Suppose the State is prosecuting a defendant for the sexual assault of a young child. Though the child has been identified by name in the arrest warrant and investigative reports provided to the defendant, the State would prefer not to name the victim in the indictment. May it refer to the victim in that document as “Victim #1”?
Tag Archives: sexual assault
Naming the Victim of a Sexual Assault
Over the weekend, the judge presiding over Bill Cosby’s sexual assault trial declared a mistrial after the jury was unable to reach a unanimous verdict. I hadn’t followed the case very closely and my knee-jerk reaction was, “wait, fifty women have accused this guy of sexual assault and he didn’t get convicted?” As I thought more about it, I began to wonder how many accusers — other than Andrea Constand, the alleged victim in the case — were allowed to testify against Cosby. It turns out that it was only one. Continue reading →
I just finished reading Jon Krakauer’s Missoula: Rape and the Justice System in a College Town. Not a day has passed since I closed the cover that I haven’t contemplated its harrowing account of the sexual assault scandal that enveloped the town of Missoula, its university (the University of Montana) and its revered football team, the Griz, from 2010 through 2012. The book is a powerful work of investigative journalism that challenged some of my beliefs about the incidence of sexual assault on campus. Continue reading →
In the 2015 case State v. Hicks, __ N.C. App. __, 768 S.E.2d 373 (2015), after holding that the trial court committed plain error in its jury instructions, the N.C. Court of Appeals urged the General Assembly to clarify the relevant law: Continue reading →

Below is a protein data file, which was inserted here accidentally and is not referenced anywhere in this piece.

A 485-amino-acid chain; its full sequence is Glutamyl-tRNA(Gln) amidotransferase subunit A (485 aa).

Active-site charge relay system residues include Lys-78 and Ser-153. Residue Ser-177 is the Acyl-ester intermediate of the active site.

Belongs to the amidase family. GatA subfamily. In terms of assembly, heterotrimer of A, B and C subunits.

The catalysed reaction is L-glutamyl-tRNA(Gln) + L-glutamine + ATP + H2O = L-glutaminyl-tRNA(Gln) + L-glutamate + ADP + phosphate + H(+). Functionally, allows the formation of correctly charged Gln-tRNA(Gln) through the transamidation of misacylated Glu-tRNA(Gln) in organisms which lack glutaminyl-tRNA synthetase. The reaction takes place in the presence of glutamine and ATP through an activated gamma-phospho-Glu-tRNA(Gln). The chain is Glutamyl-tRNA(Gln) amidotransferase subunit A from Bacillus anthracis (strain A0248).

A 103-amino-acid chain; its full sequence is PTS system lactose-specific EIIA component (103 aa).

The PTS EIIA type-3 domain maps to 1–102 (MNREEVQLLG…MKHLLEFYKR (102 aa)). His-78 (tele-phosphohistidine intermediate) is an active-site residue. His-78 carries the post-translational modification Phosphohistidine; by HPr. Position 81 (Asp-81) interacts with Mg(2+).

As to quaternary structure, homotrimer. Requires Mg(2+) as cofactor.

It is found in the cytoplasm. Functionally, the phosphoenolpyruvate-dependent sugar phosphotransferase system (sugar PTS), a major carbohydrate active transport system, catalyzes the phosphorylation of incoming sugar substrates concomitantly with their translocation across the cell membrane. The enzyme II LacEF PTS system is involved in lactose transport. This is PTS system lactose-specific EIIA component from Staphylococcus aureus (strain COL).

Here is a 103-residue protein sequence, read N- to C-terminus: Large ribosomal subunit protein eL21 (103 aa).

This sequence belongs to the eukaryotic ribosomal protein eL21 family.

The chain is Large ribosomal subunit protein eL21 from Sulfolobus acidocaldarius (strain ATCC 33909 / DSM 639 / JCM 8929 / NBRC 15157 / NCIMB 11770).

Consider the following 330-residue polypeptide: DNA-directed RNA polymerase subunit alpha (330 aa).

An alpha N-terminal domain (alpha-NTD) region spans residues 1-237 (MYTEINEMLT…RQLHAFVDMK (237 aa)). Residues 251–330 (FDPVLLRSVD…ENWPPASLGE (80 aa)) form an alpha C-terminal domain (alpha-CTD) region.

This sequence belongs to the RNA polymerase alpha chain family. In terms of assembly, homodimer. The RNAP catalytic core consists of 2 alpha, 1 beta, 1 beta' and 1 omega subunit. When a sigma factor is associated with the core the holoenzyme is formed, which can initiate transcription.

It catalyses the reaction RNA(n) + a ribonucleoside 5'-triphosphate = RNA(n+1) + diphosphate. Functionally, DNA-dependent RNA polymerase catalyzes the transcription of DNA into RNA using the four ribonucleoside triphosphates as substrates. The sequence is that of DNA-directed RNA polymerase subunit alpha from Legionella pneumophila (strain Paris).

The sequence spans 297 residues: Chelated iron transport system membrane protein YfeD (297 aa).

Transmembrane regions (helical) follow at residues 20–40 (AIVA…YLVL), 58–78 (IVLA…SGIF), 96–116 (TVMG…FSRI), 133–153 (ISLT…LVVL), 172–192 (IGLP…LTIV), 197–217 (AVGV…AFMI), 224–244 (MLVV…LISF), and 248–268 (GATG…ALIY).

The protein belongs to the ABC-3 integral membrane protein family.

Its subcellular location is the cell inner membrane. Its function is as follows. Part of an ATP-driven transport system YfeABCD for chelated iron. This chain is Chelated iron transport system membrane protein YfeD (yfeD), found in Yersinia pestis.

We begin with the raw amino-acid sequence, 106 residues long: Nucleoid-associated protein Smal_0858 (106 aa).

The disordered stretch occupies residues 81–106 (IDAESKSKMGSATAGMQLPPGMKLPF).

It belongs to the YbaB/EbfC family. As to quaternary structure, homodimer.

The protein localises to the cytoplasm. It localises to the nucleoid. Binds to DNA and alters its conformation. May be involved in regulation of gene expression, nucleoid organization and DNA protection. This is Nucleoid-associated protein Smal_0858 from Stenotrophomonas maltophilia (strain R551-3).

My last post discussed the applicability of the Prison Rape Elimination Act (PREA) to North Carolina’s jails. Today’s post looks at the substantive standards themselves. These are the standards with which state prisons must comply to avoid the state losing five percent of certain federal grant funds, and with which local jails may have to comply for one of the reasons outlined in my prior post.
The overarching theme of PREA is that covered agencies must adopt a written policy of zero tolerance toward all forms of sexual abuse and sexual harassment. 28 C.F.R. § 115.11. Sexual abuse and sexual harassment are defined broadly to include all the types of contact, threats, advances, displays, and comments you would expect. § 115.6. Some of the PREA standards will already be satisfied under sheriffs’ existing regulatory, statutory, and constitutional duties to protect the inmates in their custody. See, e.g., G.S. 153A-224(a) (duty to protect prisoners from assaults by other prisoners). But some will not. The summary that follows emphasizes those standards that strike me as most likely to require substantial changes to current jail practices in North Carolina.
Supervision and monitoring. PREA standards do not set a specific staff-to-inmate ratio for jails, but they do require “adequate levels of staffing,” augmented by video monitoring where applicable. § 115.13. Facilities are required to adopt a policy of having intermediate or higher-level supervisors conduct unannounced rounds on both day and night shifts to deter staff sexual abuse and harassment. § 115.13(d). Supervisor rounds are not required under existing North Carolina regulations. See 10A NCAC 14J .0601 (requiring observations by detention officers twice per hour for all inmates, and four times per hour for inmates displaying certain behaviors).